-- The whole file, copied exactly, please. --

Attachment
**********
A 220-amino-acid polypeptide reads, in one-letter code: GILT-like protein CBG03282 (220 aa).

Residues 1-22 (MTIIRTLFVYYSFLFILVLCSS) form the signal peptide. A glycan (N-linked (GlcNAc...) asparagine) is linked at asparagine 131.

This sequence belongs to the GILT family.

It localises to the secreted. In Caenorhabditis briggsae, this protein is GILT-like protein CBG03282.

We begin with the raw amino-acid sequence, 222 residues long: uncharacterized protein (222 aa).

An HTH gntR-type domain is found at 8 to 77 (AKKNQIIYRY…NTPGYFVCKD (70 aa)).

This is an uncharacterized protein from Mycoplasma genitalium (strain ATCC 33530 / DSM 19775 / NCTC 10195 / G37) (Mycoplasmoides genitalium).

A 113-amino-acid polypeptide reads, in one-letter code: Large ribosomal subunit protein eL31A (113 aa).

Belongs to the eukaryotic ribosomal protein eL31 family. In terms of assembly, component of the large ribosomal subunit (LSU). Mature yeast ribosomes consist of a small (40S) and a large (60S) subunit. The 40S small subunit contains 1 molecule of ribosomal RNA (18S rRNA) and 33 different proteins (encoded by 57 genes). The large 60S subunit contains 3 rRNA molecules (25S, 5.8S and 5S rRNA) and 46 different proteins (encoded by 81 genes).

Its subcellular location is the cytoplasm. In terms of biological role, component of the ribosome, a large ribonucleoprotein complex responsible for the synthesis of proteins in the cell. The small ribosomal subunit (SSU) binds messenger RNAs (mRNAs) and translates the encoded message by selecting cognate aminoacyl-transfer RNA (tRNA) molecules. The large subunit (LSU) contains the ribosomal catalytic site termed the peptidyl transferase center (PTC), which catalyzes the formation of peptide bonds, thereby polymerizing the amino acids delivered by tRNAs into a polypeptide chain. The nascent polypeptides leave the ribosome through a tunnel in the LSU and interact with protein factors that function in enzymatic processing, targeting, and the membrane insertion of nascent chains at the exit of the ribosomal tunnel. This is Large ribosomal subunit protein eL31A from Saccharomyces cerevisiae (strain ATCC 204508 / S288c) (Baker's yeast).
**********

A 220-amino-acid polypeptide reads, in one-letter code: GILT-like protein CBG03282 (220 aa).

Residues 1-22 (MTIIRTLFVYYSFLFILVLCSS) form the signal peptide. A glycan (N-linked (GlcNAc...) asparagine) is linked at asparagine 131.

This sequence belongs to the GILT family.

It localises to the secreted. In Caenorhabditis briggsae, this protein is GILT-like protein CBG03282.

We begin with the raw amino-acid sequence, 222 residues long: uncharacterized protein (222 aa).

An HTH gntR-type domain is found at 8 to 77 (AKKNQIIYRY…NTPGYFVCKD (70 aa)).

This is an uncharacterized protein from Mycoplasma genitalium (strain ATCC 33530 / DSM 19775 / NCTC 10195 / G37) (Mycoplasmoides genitalium).

A 113-amino-acid polypeptide reads, in one-letter code: Large ribosomal subunit protein eL31A (113 aa).

Belongs to the eukaryotic ribosomal protein eL31 family. In terms of assembly, component of the large ribosomal subunit (LSU). Mature yeast ribosomes consist of a small (40S) and a large (60S) subunit. The 40S small subunit contains 1 molecule of ribosomal RNA (18S rRNA) and 33 different proteins (encoded by 57 genes). The large 60S subunit contains 3 rRNA molecules (25S, 5.8S and 5S rRNA) and 46 different proteins (encoded by 81 genes).

Its subcellular location is the cytoplasm. In terms of biological role, component of the ribosome, a large ribonucleoprotein complex responsible for the synthesis of proteins in the cell. The small ribosomal subunit (SSU) binds messenger RNAs (mRNAs) and translates the encoded message by selecting cognate aminoacyl-transfer RNA (tRNA) molecules. The large subunit (LSU) contains the ribosomal catalytic site termed the peptidyl transferase center (PTC), which catalyzes the formation of peptide bonds, thereby polymerizing the amino acids delivered by tRNAs into a polypeptide chain. The nascent polypeptides leave the ribosome through a tunnel in the LSU and interact with protein factors that function in enzymatic processing, targeting, and the membrane insertion of nascent chains at the exit of the ribosomal tunnel. This is Large ribosomal subunit protein eL31A from Saccharomyces cerevisiae (strain ATCC 204508 / S288c) (Baker's yeast).